For the first time in nine years, Samsung or Apple did not lead the global smartphone charts. According to a report by Canalys, Huawei sold the most phones in the second quarter of 2020 – courtesy of its growing dominance in China’s largest smartphone market.
Canalis claims at 55.8 million units, with Huawei sending nearly 2 million more phones than Samsung (53.7 million) which retained second place by Apple. While countries like the United States – where Samsung and Apple hold pole positions – continue to struggle with Kovid-19 sanctions, China has largely returned to normalcy by allowing Huawei to close the gap.
It is also evident in the figures that Huawei’s smartphone sales have fallen by 5% compared to the same time last year. However, Samsung suffered a 30% drop over Q2 2019, when it allegedly sent more than 70 million phones.
Ben Stanton, a senior analyst at Canalys, says Huawei is “able to take full advantage of the Chinese economic recovery to rule its smartphone business.” “Samsung has a very small presence in China with less than 1% share, and has seen its key markets such as Brazil, India, the United States and Europe, devastated by the outbreak and its subsequent lockdown,” he said.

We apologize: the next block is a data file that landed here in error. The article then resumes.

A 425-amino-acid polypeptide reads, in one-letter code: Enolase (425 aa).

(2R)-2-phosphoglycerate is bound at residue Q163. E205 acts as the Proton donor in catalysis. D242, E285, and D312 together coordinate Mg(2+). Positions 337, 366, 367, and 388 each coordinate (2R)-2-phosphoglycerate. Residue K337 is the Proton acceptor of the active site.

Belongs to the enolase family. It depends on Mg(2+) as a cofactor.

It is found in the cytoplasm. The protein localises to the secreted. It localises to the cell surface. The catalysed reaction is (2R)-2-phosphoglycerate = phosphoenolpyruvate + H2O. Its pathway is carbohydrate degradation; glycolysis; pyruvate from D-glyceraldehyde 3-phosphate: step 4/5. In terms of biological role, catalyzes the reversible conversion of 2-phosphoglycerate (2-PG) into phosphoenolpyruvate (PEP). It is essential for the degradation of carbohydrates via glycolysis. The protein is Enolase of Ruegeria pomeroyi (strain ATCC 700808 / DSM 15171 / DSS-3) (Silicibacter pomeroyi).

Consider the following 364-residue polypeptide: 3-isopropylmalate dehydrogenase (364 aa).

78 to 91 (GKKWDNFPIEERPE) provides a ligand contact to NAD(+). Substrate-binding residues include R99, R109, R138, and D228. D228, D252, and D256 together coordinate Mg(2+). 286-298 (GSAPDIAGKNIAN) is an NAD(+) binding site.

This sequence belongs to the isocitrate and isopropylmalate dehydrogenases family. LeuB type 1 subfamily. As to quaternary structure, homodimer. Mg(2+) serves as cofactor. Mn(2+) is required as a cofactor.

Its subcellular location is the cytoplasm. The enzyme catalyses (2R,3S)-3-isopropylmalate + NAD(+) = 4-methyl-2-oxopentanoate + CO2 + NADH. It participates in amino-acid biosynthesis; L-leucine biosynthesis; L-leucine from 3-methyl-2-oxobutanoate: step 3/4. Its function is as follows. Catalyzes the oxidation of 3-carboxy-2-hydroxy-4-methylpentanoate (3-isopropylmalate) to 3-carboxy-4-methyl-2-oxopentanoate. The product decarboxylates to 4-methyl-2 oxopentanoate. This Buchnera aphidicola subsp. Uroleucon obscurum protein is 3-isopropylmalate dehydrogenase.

However, analysts believe that Huawei can retain this top spot when smartphone sales in other countries start recovering.
About three quarters of Huawei’s shipments are from China and its ties to the West declined by 27% in non-China regions. Chinese seller’s phones outside of China no longer offer Google services due to a US ban on trade and could possibly erase the remaining quarter of their business.
On top of this, Apple’s more competitive push through affordable phones such as the iPhone 11 and iPhone SE has also affected Huawei’s share in China. According to Counterpoint Research’s report from last week, in the second quarter of 2020, Apple was the fastest growing smartphone brand in China, as its shipments grew by 32% year-over-year.
Canalys analyst, Moe Jio, believes it will be harder for “Huawei to maintain its lead for longer”. “Its major channel partners in key regions such as Europe, Huawei are increasingly wary of picking up devices, taking fewer models and bringing in new brands to mitigate risk. The strength in China alone will not be enough to keep Huawei on top once the global economy begins to improve. “